A Deal with The Devil: Gartner Refuses to be Sold Down the River Part I

This is a story presented in two parts…

The material below describes the visit of the CEO and officers of a very large company (all of whom will be nameless), when the firm was bidding to acquire our company from Saatchi, despite our resistance.

Gartner and 10 other consultancies were put on the auction block by Saatchi & Saatchi in June 1989, and in late October one of the firms which made a play for us, a large firm’s high powered CEO and staff visited (I’m withholding their names). The CEO was a distant acquaintance of mine, previously thoughtful and a potential friend, but I was increasingly angry because he had the idea to acquire our company after apparently condoning some extreme badmouthing by a senior executive of his, conceivably with the intent of influencing Saatchi to lower its Gartner ‘asking price’. When I was asked to enter the conference room to begin the due diligence process with my normal Gartner Facts presentation, I could barely get myself to do so because the bad-mouthing had disturbed our entire professional staff and I was not sure how this visit would evolve. This company wished to buy us and we wanted no part of that, as we were working hard to structure a Management or Leveraged-Buy-Out. I hung back in my office, with the absurd hope that the visitors might vanish; but when reality set in, I finally entered the room shaking somewhat, perfunctorily shook the hands of the people and sat down; an eternity of seconds passed with no one speaking, a sign of general discomfort.

A Deal with the Devil


A  dozen of our most senior executives and producers were in the room. The visiting CEO broke the silence, opening the day with an expected apology, but a rather soft attempt to gloss over what happened.

“I’m afraid I cannot accept your apology,” I replied in front of all six people on the CEO’s staff, “seems to me the time to apologize was a month ago,” I continued.

“Sorry, you’re quite right, but I was out of the country,” replied the CEO (he did travel constantly doing deals).

“Didn’t anyone in a position of authority see the first ad in time to pull the second?” I said, sounding incredulous.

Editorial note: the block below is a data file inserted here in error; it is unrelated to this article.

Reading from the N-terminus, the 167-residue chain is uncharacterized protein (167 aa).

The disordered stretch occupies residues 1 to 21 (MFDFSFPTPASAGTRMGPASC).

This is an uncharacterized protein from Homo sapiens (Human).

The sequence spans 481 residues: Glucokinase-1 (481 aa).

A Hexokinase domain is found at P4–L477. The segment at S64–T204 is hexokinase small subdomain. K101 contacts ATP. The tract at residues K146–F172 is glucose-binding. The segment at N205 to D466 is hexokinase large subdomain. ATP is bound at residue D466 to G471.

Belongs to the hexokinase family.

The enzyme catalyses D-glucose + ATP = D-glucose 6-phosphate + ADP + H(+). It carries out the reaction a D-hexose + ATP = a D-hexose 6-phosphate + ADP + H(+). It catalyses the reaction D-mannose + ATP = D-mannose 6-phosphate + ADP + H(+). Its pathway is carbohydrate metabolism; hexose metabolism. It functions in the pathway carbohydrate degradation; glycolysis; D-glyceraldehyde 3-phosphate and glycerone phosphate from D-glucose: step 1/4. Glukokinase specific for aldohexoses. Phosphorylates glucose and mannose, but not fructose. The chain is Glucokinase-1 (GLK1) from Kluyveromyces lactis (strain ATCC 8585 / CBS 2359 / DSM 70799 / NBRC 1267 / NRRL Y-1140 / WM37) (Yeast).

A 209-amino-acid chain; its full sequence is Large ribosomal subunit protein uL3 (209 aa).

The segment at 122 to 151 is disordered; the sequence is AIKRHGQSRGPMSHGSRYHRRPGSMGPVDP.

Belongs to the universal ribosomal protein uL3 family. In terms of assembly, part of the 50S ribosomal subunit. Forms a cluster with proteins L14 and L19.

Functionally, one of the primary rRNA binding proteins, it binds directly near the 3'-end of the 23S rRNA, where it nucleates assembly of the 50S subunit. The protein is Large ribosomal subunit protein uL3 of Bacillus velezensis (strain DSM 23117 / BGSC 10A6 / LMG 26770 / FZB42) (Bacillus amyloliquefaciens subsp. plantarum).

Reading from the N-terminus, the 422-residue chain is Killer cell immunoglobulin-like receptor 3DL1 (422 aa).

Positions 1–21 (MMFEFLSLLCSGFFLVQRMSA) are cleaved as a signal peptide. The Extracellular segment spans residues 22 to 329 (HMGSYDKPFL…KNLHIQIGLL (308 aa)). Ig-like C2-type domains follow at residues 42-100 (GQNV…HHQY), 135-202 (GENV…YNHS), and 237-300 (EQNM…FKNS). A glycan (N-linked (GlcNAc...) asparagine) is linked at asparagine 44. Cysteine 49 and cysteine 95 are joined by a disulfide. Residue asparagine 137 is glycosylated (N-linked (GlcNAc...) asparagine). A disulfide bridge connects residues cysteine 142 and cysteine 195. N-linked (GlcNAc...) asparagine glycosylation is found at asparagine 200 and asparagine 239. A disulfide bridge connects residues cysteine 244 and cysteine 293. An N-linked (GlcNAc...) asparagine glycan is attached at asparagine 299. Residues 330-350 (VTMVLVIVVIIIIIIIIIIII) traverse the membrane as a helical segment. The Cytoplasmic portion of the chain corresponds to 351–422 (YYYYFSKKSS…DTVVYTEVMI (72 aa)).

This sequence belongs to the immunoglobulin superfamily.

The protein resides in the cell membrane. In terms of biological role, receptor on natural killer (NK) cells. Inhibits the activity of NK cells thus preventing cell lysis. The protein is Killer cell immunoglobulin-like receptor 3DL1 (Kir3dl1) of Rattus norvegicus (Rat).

“No,” he replied, getting off the hook with a short answer.

“Is the perpetrator of the badmouthing an officer of your company?”  I’m sure this began to sound like an interrogation, no way to treat guests. And we knew who the perpetrator was!

“He’s the president of one of your subsidiaries? Is he still there ?”

“Yes, he’s still there, he’s is the president of one of our companies, and I told him not to repeat the incident.”  (He was removed, but three years later!)

Later in the day when the issue came up again, I told the CEO that in our environment an individual who showed that level of misjudgment would be out of the business in a week. Separately, Grigs Markham our CFO, in a display of super-articulateness, described directly to the full audience how he could not in good conscience ever consider working for a company populated with people such as he understood it to employ.

And yet the CEO, appearing insensitive to the situation and wearing a half-smile throughout the proceedings (even when our people were attacking his company) incredibly said, “the people who put the ad in didn’t know that we were bidding for the company”…as though the only reason they would not have put both ads in was if they knew that their firm was bidding to buy us!

“And you haven’t responded to the letters which our lawyers sent?”  My voice sounded disembodied, this whole scene was strange, the CEO was supposed to be questioning us!  I had to get our feelings out on the table even if they poisoned the air, or perhaps subconsciously in order to poison the air; but I certainly had no concrete motivation to do so, my words just flowed.

“Yes, we did respond” said he, and later that day I had his letter finally sent to me by our lawyers, a totally inadequate and absurd ‘Lawyer’s’ letter which did not contain an ounce of apology. In fact the letter continued to assert, against the obvious, that the facts stated in the advertisements were correct and were public knowledge!  So his firm did not (at least officially) feel one ounce of contriteness over this incident.  This raised our sensitivities to looking these people in the eye to such an unacceptable extent that we would later challenge the CEO directly and accuse his firm of complete inadequacy as a pretender to the purchase of our company;  but his strong persona remained unflappable, probably the only way he could handle this most difficult session.

I then turned to Saatchi’s investment banker (Blackstone’s Bill Pate who was Steve Schwartzman’s right-hand man) and asked, “Bill, what’s next?”  Bill went through the agenda and I began my presentation about the history and status of Gartner Group. Questions from the floor all came from the boss, none of his senior staff spoke as he sought to understand every nuance of our business with the others afraid to even peep in the presence of their leader.

I answered as forthrightly as I could, but at one point turned to the Blackstone people and said, “We’re giving away the store!  They are asking all about our strategies, they are taking notes, and this is not helpful!”  Nevertheless we continued suffering this meeting. In fact, I knew that this company could never adopt our strategies and incorporate them into the their various companies. Nor would it likely wish to.

Read Part II

 
 
 

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